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Marikana: 'Maximum force' dictum under fire

Kwanele Sosibo

A submission to the Marikana inquiry suggests that tough talk from top officials incited police violence.

The police officers who were called to the scene of the Marikana strikes are under investigation. (AFP)

The continued propagation of the "maximum force" doctrine by top-ranking government officials has had an effect on the behaviour of police personnel and a direct bearing on the Marikana massacre.

This is the view of the Council for the Advancement of the South African Constitution. In its submission to the Marikana commission of inquiry in late January, the council writes that the police operation in Marikana, in which 34 people were killed on August 16, was in line with this extralegal policy that involved the deliberate intensification of violence against those involved in public protests.

"The units that were deployed at Marikana ... fell under ... the operational response services division that was specifically created for the purpose of advancing this policy," the submission states.

Between 2008 and 2010, the council writes, the division was a subcomponent of the South African Police Service (SAPS) crime prevention division and was re-established in 2011 as a full SAPS division with a new divisional commissioner, Lieutenant General Elias Mawela. Other units that fall within the response services division include the special task force, the national intervention unit, the tactical response team and the air wing, which were all deployed at Marikana.

In arguing its case, the submission provides a litany of quotes by government officials dating back to 2008 and then underscores their effect on police officers by using press articles and other references to show how some of these statements were interpreted by members of the force.

The council quotes then minister of safety and security Susan Shabangu as saying: "You must kill the bastards [criminals] if they threaten you or the community. You must not worry about regulations. I want no warning shots. You have one shot and it must be a kill shot."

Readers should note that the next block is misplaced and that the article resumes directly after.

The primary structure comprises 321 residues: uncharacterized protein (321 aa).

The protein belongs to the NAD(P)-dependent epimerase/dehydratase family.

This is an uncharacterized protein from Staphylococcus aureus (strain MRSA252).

Community protesters
Shabangu's statement, apparently uttered at a Pretoria anti-crime imbizo in April 2008, was endorsed two days later by ANC president Jacob Zuma, who said: "If you have a deputy minister saying the kinds of things that the deputy minister is saying, this is what we need to happen."

Nathi Mthethwa and other ANC parliamentarians took steps to amend Section 49 of the Criminal Procedure Act, an amendment that came into effect in September 2012 and expands police powers in using lethal force during arrests.

The submission notes that Mthethwa advocated this amendment as early as 2008, when he is quoted as telling a "select committee on security" that: "If South Africans feel they are not safer in their country because of the legislative regime, then we have to look into those parts of the legislation." Mthethwa has also credited "fighting fire with fire" with reducing crime statistics.

To highlight the effects of these statements on the ground, the submission quotes a Langlaagte dog- unit member in 2009 as telling the Mail & Guardian that: "We do get orders from our superiors to exert maximum force but only when it is necessary."  

A 2011 M&G article referred to by the submission quotes a trainee police officer as saying his instructor in street survival and the use of firearms had begun a session by insisting that "police were correct to use maximum force" in dealing with Andries Tatane (a service delivery protester, allegedly shot and killed by police in 2011).

Elaborating on the submission, the council's executive secretary Lawson Naidoo said that, from 2011, the notion of maximum force was "a tactic deployed against community protesters" because it was a year of local government elections that saw an increased number of protests. "The same operational strategy was put into place at Marikana," he said.

Mthethwa's spokesperson Zweli Mnisi said the minister was not prepared to comment on the submission out of respect for the rule of law because the Marikana commission was still pending.

Mnisi added that Mthethwa was not expected to appear before the commission but his legal representation was merely there to observe, to be the "eyes and ears of the minister". However, should the minister be subpoenaed, he would comply.

Currently, Mthethwa does not form part of the witness list.


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